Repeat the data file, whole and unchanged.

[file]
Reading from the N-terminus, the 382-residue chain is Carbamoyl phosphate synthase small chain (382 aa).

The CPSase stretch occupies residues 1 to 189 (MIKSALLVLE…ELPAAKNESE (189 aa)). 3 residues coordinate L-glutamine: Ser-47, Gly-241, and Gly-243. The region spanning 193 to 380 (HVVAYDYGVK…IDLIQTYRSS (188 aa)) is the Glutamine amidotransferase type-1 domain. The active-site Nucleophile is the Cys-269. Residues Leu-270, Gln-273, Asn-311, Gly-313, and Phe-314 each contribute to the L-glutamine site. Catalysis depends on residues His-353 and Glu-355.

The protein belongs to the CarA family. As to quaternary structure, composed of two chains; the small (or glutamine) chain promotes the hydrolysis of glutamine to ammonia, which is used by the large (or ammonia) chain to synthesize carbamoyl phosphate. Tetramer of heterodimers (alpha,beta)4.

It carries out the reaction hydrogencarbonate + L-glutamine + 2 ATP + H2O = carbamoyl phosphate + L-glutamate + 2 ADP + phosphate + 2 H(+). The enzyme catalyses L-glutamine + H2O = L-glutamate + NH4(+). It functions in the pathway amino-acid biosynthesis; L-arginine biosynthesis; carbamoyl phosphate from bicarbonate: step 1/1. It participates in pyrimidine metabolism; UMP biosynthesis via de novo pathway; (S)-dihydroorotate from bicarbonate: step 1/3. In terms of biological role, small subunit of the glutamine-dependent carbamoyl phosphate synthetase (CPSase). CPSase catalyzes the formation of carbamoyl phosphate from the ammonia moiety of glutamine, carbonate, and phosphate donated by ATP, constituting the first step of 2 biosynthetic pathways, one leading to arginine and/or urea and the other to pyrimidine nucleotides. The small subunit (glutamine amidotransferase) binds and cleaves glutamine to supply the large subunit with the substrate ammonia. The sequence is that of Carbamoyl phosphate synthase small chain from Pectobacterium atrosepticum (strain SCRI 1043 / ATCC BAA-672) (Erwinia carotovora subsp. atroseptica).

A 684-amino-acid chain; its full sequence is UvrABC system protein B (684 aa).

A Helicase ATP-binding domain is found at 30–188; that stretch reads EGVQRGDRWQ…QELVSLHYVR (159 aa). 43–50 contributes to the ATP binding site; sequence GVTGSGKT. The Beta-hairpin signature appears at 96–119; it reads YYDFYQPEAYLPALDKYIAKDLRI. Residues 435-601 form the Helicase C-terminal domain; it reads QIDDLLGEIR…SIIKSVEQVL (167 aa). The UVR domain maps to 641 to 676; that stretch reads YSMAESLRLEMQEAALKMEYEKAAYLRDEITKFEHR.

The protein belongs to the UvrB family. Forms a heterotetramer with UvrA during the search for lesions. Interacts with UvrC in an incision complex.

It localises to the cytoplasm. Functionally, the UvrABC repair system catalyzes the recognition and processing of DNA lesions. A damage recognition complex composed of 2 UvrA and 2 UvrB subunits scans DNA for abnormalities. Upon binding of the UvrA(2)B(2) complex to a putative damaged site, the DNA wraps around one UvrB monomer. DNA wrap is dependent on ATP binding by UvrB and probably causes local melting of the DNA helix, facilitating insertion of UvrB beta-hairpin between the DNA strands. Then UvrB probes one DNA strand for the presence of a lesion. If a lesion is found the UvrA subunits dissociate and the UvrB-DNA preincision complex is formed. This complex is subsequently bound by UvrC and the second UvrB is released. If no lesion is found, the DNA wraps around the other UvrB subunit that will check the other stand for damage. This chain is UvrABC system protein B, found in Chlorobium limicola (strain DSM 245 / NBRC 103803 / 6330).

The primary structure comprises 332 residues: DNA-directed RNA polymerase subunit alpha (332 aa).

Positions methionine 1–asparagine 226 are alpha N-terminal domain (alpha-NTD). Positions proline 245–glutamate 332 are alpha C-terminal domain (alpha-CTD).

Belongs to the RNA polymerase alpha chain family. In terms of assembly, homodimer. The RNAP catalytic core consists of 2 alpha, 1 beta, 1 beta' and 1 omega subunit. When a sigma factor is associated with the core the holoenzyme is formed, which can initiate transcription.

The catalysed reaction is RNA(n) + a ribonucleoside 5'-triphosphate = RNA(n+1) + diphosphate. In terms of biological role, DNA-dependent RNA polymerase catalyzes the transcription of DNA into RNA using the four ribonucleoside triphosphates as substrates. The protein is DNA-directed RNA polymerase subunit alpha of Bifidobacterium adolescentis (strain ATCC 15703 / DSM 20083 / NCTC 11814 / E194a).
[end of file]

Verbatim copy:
Reading from the N-terminus, the 382-residue chain is Carbamoyl phosphate synthase small chain (382 aa).

The CPSase stretch occupies residues 1 to 189 (MIKSALLVLE…ELPAAKNESE (189 aa)). 3 residues coordinate L-glutamine: Ser-47, Gly-241, and Gly-243. The region spanning 193 to 380 (HVVAYDYGVK…IDLIQTYRSS (188 aa)) is the Glutamine amidotransferase type-1 domain. The active-site Nucleophile is the Cys-269. Residues Leu-270, Gln-273, Asn-311, Gly-313, and Phe-314 each contribute to the L-glutamine site. Catalysis depends on residues His-353 and Glu-355.

The protein belongs to the CarA family. As to quaternary structure, composed of two chains; the small (or glutamine) chain promotes the hydrolysis of glutamine to ammonia, which is used by the large (or ammonia) chain to synthesize carbamoyl phosphate. Tetramer of heterodimers (alpha,beta)4.

It carries out the reaction hydrogencarbonate + L-glutamine + 2 ATP + H2O = carbamoyl phosphate + L-glutamate + 2 ADP + phosphate + 2 H(+). The enzyme catalyses L-glutamine + H2O = L-glutamate + NH4(+). It functions in the pathway amino-acid biosynthesis; L-arginine biosynthesis; carbamoyl phosphate from bicarbonate: step 1/1. It participates in pyrimidine metabolism; UMP biosynthesis via de novo pathway; (S)-dihydroorotate from bicarbonate: step 1/3. In terms of biological role, small subunit of the glutamine-dependent carbamoyl phosphate synthetase (CPSase). CPSase catalyzes the formation of carbamoyl phosphate from the ammonia moiety of glutamine, carbonate, and phosphate donated by ATP, constituting the first step of 2 biosynthetic pathways, one leading to arginine and/or urea and the other to pyrimidine nucleotides. The small subunit (glutamine amidotransferase) binds and cleaves glutamine to supply the large subunit with the substrate ammonia. The sequence is that of Carbamoyl phosphate synthase small chain from Pectobacterium atrosepticum (strain SCRI 1043 / ATCC BAA-672) (Erwinia carotovora subsp. atroseptica).

A 684-amino-acid chain; its full sequence is UvrABC system protein B (684 aa).

A Helicase ATP-binding domain is found at 30–188; that stretch reads EGVQRGDRWQ…QELVSLHYVR (159 aa). 43–50 contributes to the ATP binding site; sequence GVTGSGKT. The Beta-hairpin signature appears at 96–119; it reads YYDFYQPEAYLPALDKYIAKDLRI. Residues 435-601 form the Helicase C-terminal domain; it reads QIDDLLGEIR…SIIKSVEQVL (167 aa). The UVR domain maps to 641 to 676; that stretch reads YSMAESLRLEMQEAALKMEYEKAAYLRDEITKFEHR.

The protein belongs to the UvrB family. Forms a heterotetramer with UvrA during the search for lesions. Interacts with UvrC in an incision complex.

It localises to the cytoplasm. Functionally, the UvrABC repair system catalyzes the recognition and processing of DNA lesions. A damage recognition complex composed of 2 UvrA and 2 UvrB subunits scans DNA for abnormalities. Upon binding of the UvrA(2)B(2) complex to a putative damaged site, the DNA wraps around one UvrB monomer. DNA wrap is dependent on ATP binding by UvrB and probably causes local melting of the DNA helix, facilitating insertion of UvrB beta-hairpin between the DNA strands. Then UvrB probes one DNA strand for the presence of a lesion. If a lesion is found the UvrA subunits dissociate and the UvrB-DNA preincision complex is formed. This complex is subsequently bound by UvrC and the second UvrB is released. If no lesion is found, the DNA wraps around the other UvrB subunit that will check the other stand for damage. This chain is UvrABC system protein B, found in Chlorobium limicola (strain DSM 245 / NBRC 103803 / 6330).

The primary structure comprises 332 residues: DNA-directed RNA polymerase subunit alpha (332 aa).

Positions methionine 1–asparagine 226 are alpha N-terminal domain (alpha-NTD). Positions proline 245–glutamate 332 are alpha C-terminal domain (alpha-CTD).

Belongs to the RNA polymerase alpha chain family. In terms of assembly, homodimer. The RNAP catalytic core consists of 2 alpha, 1 beta, 1 beta' and 1 omega subunit. When a sigma factor is associated with the core the holoenzyme is formed, which can initiate transcription.

The catalysed reaction is RNA(n) + a ribonucleoside 5'-triphosphate = RNA(n+1) + diphosphate. In terms of biological role, DNA-dependent RNA polymerase catalyzes the transcription of DNA into RNA using the four ribonucleoside triphosphates as substrates. The protein is DNA-directed RNA polymerase subunit alpha of Bifidobacterium adolescentis (strain ATCC 15703 / DSM 20083 / NCTC 11814 / E194a).